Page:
San Francisco imposes greater restrictions on carrying knives

The City of San Francisco places its own restrictions on carrying knives in public. San Francisco law makes it a crime to carry a dangerous or deadly weapon while loitering in a public place. “Dangerous or deadly weapon” includes: a knife of over three inches in length; any cutting, stabbing, or bludgeoning weapon; or any other weapon or device capable of inflicting serious physical harm. It is also a misdemeanor in San Francisco to carry, sell, or give someone else a switchblade, spring-blade, snap-blade, or any other knife that opens automatically through a mechanical device.

Los Angeles also goes beyond California law

The City of Los Angeles, on paper, goes further than the state rules as well, making it illegal to carry in plain view any knife, dirk or dagger having a blade 3″ or more in length, along with any ice pick or similar sharp tool, any straight-edge razor or any razor blade fitted to a handle. See Los Angeles City Code § 55.10. There are certain exceptions when the knife is for use in a lawful occupation, for lawful recreational purposes, or as a recognized religious practice, for instance, with the Sikhs. See Los Angeles City Code § 55.10. The County of Los Angeles has a parallel rule, which makes it illegal to openly carry “any knife having a blade of three inches or more in length; any spring-blade, switch-blade or snap-blade knife; any knife any blade of which is automatically released by a spring mechanism or other mechanical device; any ice pick or similar sharp stabbing tool; any straight-edge razor or any razor blade fitted to a handle.” See LA County Ordinances § 13.62.010-020. So basically, it’s illegal in Los Angeles County to openly carry any knife with a blade of 3″ or longer, sheathed on your hip or not. The same sportsman and religious exemptions apply at the county level. See LA County Ordinances § 13.62.030.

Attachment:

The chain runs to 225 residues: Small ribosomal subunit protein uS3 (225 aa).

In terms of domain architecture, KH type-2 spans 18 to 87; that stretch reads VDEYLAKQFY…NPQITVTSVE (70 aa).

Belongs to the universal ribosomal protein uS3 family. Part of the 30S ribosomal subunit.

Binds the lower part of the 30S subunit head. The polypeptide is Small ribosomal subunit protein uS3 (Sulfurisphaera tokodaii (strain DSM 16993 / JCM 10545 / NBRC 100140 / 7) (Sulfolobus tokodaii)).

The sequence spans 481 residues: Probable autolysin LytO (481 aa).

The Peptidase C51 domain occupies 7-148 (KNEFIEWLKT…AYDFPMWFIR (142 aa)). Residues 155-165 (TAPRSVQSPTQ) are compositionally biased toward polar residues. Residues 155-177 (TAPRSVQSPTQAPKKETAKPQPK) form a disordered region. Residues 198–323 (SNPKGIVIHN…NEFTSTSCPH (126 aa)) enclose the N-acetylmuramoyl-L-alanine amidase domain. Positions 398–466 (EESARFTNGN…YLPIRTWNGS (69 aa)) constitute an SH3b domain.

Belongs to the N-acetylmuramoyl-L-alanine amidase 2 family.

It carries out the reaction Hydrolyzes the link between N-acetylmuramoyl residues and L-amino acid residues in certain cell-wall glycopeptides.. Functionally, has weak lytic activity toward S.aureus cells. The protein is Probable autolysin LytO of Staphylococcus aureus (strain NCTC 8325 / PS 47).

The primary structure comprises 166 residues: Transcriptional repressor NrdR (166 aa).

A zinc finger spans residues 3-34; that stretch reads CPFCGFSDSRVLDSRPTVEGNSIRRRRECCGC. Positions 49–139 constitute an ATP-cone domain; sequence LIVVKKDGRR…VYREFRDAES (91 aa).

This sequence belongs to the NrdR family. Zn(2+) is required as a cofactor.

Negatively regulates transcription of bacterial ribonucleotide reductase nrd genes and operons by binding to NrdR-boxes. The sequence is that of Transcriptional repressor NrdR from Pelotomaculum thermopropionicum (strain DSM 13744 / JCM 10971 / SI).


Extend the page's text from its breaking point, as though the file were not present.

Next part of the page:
Los Angeles Code § 55.01 also makes it illegal to carry any weapon at all concealed on one’s person. Basically, in Los Angeles, it’s illegal to carry a blade over 3″ whether that’s openly or concealed. Note, however, that the courts have made conflicting rulings regarding the applicability of Los Angeles city and county ordinances in relationship to conflicting state laws.

And that’s not all, either

There are a number of other California knife laws as well, including laws prohibiting cane swords and other disguised blades (Penal Code 20510), laws prohibiting the possession of knives on school grounds (Penal Code 626.10), laws prohibiting possession of knives in a government building (Penal Code 171b) and laws making it illegal to brandish a knife or any deadly weapon (Penal Code 417). Violating these laws can land you in county jail or state prison for up to a year. Violation of the brandishing statute carries a mandatory minimum of thirty days in jail.

If you have been the victim of motorcycle profiling, a violation of your civil rights, or you are otherwise in need of help from a knowledgeable California motorcycle rights lawyer, contact the seasoned and effective San Francisco biker rights lawyer William E. Weiss for a free consultation at 415-362-6765.